Reflections from the South East, 2021

The past year has been busy completing projects delayed by the pandemic and adjusting to switching between remotely recorded and face-to-face interviews. It has been a joy to record in-depth life stories again instead of focused topical ones, and an enriching learning experience for me.

Livestock Markets of Chichester: In a fascinating commission for The Novium Museum, I interviewed a livestock farmer, farming conservation advisor and staff of an auction house. The recordings provide a glimpse into the changing agricultural economy as farmers adapt to new conditions and environmental regulations, and a time when live auctions of cattle, sheep, pigs and poultry took place right in the city centre. The oral histories were collected as part of a project commemorating Chichester’s history as a market town and an exhibition marking 30 years since the cattle market closure.

The Mayflower 400 Southampton commemorations looked at the city’s migration story – historically and contemporary – with community organisations researching and presenting their own stories through audio, film, music and performance. The 12 life stories I recorded – mainly on Zoom – provide a valuable insight not only on the diversity of experiences and countries of origin, but also the contribution migrants have made to the education, scientific, cultural and health sectors. Interviewees ranged from a 91-year old from post-war Belgium and a Chilean escaping the Pinochet regime, to more recent arrivals from Eastern Europe, China and Syria. The interviews, along with the archival recordings, were used to inspire a musical production, educational resources and young film-makers. Selected audio extracts were published online.

Southampton Stories (at Southampton Cultural Services) is collecting new oral histories to add to the existing archive (recorded by the Oral History Unit) and I have been working on the following:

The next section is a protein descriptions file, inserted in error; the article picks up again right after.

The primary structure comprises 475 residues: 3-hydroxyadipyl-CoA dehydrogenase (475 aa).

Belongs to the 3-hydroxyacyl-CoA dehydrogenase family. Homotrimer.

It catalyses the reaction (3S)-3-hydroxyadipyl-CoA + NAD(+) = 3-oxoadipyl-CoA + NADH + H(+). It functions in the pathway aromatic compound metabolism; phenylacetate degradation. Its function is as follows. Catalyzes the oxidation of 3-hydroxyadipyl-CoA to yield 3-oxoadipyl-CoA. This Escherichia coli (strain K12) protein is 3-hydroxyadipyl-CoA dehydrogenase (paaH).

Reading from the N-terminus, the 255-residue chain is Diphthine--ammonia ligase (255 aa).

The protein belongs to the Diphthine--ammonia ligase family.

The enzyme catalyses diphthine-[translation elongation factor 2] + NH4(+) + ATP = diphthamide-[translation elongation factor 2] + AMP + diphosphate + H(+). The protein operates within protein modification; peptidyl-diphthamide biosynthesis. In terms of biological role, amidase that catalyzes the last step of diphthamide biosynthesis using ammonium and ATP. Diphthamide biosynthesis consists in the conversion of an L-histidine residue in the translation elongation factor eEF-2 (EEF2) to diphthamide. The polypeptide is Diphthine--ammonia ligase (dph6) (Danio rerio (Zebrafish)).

‘Southampton’s Covid-19 Story’ exhibition at SeaCity Museum presented the many written, creative and audio-visual responses of people’s experiences during the pandemic. I interviewed some of the contributors and along with extracts from my other recent interviews produced audio post content. The compilations offer a snapshot of life in the city at the time – NHS consultants supporting colleagues on the frontline, community volunteers distributing food and raising funds, Registry Office staff dealing with the impact on registration of Births, Marriages and Deaths. A highlight for me was stitching together the account of how academics from the University of Southampton designed the PeRSo– an effective, cost-saving and reusable personal respirator kit designed to protect healthcare staff from virus – from concept to finished prototype in 8 days.  

Windrush stories: Members of the ‘Windrush generation’ and their children, who arrived in the UK during the early 1960s from various Caribbean islands, talk about life in the home countries, their aspirations and expectations on moving to the UK, experiences of prejudice and racism here and settling down. The interviews also reveal the changing social, economic and cultural life in the city – as they describe working in the NHS and local industries, the musical and cultural activities they set up, and the changing demographics of the inner-city area as newer migrant communities arrived and settled over the years. These recordings will add to the existing collection of 30 interviews that were recorded in the early 1980s by the Southampton Oral History Unit and which were recently digitised as part of the Unlocking Our Sound Heritage project and described in this blog post

LGBTQ+: I have recently started interviewing members of the LGBTQ+ communities who had responded to the museum’s social media calls last year. A gay couple – both retired seafarers – describe life on board the liners where they felt safe as there was a greater level of acceptance from other crew and passengers. Another interviewee talked about his political activism of the 1980s, setting up support networks in the city, organising activities and advocacy groups for young gay and lesbian people, campaigning against Section 28, and raising funds for miners. In addition to these personal stories, the interviews also capture the music, dance and cultural scene in the city from the 1960s to 1990s, in particular the many gay-friendly venues and events. Interestingly, interviewees reflected that Southampton’s history as a merchant navy port had made it a much more tolerant environment for them. This is an ongoing project and recordings with be deposited in Southampton City Archives. 

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